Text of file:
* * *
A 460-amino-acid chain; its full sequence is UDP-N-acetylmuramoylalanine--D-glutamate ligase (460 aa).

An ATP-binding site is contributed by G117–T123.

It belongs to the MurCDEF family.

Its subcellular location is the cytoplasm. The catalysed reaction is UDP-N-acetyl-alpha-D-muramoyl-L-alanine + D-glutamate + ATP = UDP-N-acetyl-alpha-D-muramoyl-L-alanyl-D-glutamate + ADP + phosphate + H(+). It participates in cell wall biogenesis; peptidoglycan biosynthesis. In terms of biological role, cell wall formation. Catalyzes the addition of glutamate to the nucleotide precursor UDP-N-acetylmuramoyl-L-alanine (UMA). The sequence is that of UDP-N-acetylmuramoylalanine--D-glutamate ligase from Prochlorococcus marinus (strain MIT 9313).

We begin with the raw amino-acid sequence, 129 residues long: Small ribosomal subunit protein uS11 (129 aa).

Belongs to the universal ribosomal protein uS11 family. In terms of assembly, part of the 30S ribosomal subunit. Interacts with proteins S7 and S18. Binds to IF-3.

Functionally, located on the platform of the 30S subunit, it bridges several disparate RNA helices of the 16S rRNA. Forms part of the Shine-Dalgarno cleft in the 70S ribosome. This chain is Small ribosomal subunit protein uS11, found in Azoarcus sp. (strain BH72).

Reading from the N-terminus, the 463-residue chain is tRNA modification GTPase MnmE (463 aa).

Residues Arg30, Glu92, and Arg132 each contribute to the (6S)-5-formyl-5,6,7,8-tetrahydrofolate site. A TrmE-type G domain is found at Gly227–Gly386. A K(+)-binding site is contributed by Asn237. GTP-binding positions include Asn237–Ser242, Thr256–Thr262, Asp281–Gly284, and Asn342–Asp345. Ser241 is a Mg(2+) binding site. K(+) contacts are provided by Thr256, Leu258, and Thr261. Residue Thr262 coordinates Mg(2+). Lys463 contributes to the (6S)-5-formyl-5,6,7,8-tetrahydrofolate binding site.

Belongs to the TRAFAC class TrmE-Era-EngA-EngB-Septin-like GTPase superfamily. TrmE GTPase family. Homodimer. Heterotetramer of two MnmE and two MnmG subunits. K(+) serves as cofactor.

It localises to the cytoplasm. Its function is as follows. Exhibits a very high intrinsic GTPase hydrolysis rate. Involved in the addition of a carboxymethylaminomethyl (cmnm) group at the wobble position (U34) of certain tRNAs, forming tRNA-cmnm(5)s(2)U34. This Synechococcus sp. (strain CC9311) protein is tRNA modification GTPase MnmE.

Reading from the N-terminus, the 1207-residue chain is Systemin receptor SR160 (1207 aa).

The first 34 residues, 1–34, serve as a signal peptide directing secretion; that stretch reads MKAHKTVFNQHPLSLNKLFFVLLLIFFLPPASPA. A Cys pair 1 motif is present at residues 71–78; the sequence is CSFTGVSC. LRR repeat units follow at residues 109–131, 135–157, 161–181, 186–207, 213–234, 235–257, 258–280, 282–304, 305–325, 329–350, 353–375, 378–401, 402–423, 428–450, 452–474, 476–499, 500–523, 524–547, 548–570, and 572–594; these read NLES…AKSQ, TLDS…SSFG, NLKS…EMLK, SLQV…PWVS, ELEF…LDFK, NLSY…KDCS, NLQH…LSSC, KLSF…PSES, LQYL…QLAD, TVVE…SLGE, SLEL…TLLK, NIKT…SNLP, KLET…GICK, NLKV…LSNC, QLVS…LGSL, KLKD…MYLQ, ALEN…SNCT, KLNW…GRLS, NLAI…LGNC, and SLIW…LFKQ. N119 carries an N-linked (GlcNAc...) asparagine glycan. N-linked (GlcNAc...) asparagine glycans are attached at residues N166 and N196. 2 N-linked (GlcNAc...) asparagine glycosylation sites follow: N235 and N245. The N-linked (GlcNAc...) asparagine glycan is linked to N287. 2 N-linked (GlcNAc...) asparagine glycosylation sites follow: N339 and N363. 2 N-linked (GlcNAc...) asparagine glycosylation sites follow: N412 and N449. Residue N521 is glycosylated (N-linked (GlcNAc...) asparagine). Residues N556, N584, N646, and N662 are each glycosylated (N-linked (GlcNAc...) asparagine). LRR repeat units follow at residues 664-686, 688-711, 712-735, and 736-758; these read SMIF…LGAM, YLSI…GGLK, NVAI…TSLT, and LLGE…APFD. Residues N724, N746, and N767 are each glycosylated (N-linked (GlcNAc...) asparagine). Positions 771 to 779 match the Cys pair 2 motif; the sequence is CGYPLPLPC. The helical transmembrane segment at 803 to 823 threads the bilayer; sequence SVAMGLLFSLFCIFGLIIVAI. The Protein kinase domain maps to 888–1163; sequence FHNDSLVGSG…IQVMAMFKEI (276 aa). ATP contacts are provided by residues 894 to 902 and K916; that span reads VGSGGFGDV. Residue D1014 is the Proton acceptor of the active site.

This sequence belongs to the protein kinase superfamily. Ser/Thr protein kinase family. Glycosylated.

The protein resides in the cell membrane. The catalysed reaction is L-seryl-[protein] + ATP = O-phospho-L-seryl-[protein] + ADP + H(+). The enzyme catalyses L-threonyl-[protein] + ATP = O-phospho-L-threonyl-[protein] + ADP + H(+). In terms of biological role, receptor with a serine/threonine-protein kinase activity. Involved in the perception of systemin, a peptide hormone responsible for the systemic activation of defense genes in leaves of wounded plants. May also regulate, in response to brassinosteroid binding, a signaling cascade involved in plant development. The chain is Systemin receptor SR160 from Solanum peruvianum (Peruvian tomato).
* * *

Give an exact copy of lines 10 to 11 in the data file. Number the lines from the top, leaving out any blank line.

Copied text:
Belongs to the TRAFAC class TrmE-Era-EngA-EngB-Septin-like GTPase superfamily. TrmE GTPase family. Homodimer. Heterotetramer of two MnmE and two MnmG subunits. K(+) serves as cofactor.

It localises to the cytoplasm. Its function is as follows. Exhibits a very high intrinsic GTPase hydrolysis rate. Involved in the addition of a carboxymethylaminomethyl (cmnm) group at the wobble position (U34) of certain tRNAs, forming tRNA-cmnm(5)s(2)U34. This Synechococcus sp. (strain CC9311) protein is tRNA modification GTPase MnmE.